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Just as the title says, if I have for example a pocket wifi will it matter if I give the IMEI or serial number to someone who ask for it? Or maybe a crucial device that can affect your health like implantable medical devices?

It is because I've watched a movie before and it involves a person providing the serial number (Am not sure) to the hacker, and the hacker because he knows the serial number of the pacemaker (Am not sure again) he is able to stop the heartbeat of the person.

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Knowing the serial number of a pacemaker won't allow you to magically stop it.

Now, the IMEI is sometimes used for things it shouldn't really be used like authenticating you on WhatsApp (a weakness of the app). Thus, it's not recommended to go around publishing it (OTOH for instance the manufacturer will require you to provide it before giving support…).

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    Unless the pacemaker uses both wireless communication and some broken custom crypto using the serial number as a key. Commented Sep 22, 2015 at 4:02
  • Yeah, I remember that it uses wireless communication so the doctor of the person who uses it can monitor also the heart rate. Commented Sep 22, 2015 at 6:21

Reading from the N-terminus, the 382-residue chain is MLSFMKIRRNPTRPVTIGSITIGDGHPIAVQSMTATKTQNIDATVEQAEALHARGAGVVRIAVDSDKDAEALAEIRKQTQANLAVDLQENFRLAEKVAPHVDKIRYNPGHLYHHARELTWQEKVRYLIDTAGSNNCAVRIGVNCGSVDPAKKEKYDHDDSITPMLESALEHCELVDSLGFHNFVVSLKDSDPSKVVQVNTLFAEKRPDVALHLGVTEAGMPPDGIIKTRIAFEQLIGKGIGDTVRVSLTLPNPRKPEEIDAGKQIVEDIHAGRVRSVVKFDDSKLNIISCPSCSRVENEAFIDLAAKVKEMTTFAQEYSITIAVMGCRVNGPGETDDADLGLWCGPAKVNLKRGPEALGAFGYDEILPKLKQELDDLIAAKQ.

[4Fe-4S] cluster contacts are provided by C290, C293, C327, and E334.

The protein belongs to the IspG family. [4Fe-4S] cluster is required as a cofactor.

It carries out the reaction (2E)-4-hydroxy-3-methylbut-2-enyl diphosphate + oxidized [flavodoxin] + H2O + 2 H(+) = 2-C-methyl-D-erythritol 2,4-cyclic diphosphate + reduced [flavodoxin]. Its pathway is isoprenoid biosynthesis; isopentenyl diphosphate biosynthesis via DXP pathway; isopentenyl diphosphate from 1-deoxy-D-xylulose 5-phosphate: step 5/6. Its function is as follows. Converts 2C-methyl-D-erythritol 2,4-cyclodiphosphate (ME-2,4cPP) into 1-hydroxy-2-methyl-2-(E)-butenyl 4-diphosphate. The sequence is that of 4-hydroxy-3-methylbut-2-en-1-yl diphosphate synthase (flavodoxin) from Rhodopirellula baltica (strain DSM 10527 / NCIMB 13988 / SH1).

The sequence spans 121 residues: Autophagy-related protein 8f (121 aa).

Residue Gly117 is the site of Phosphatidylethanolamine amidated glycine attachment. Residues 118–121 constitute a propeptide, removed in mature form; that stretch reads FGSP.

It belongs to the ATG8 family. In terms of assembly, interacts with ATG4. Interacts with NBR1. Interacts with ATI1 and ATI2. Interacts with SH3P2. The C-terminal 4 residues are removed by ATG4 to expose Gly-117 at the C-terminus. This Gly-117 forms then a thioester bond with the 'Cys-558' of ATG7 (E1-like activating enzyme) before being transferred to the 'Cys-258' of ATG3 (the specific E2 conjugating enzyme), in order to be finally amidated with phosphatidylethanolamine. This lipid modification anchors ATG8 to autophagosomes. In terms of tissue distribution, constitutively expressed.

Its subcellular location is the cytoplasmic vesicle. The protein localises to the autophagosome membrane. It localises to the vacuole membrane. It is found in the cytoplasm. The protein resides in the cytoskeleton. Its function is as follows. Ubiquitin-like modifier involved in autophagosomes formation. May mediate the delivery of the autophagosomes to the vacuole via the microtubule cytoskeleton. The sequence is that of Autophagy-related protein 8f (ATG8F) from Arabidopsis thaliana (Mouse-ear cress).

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    Never underestimate how badly can people misdesign things. Still, if the pacemaker is so broken it's possible to enter into it and kill someone… Can we test that on the people that made it?
    – Ángel
    Commented Sep 22, 2015 at 9:45
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Doesn't this depend on whether the IMEI number is used internally by the manufacturer as a key to a database of default SSIDs, auth keys, or passwords?

If that's the case then either compromising that database of authentication details (by some kind of hack externally or internally to the organisation), or a social engineering attack on customer services for example, may enable the person with access to the IMEI to gain access to the auth details..

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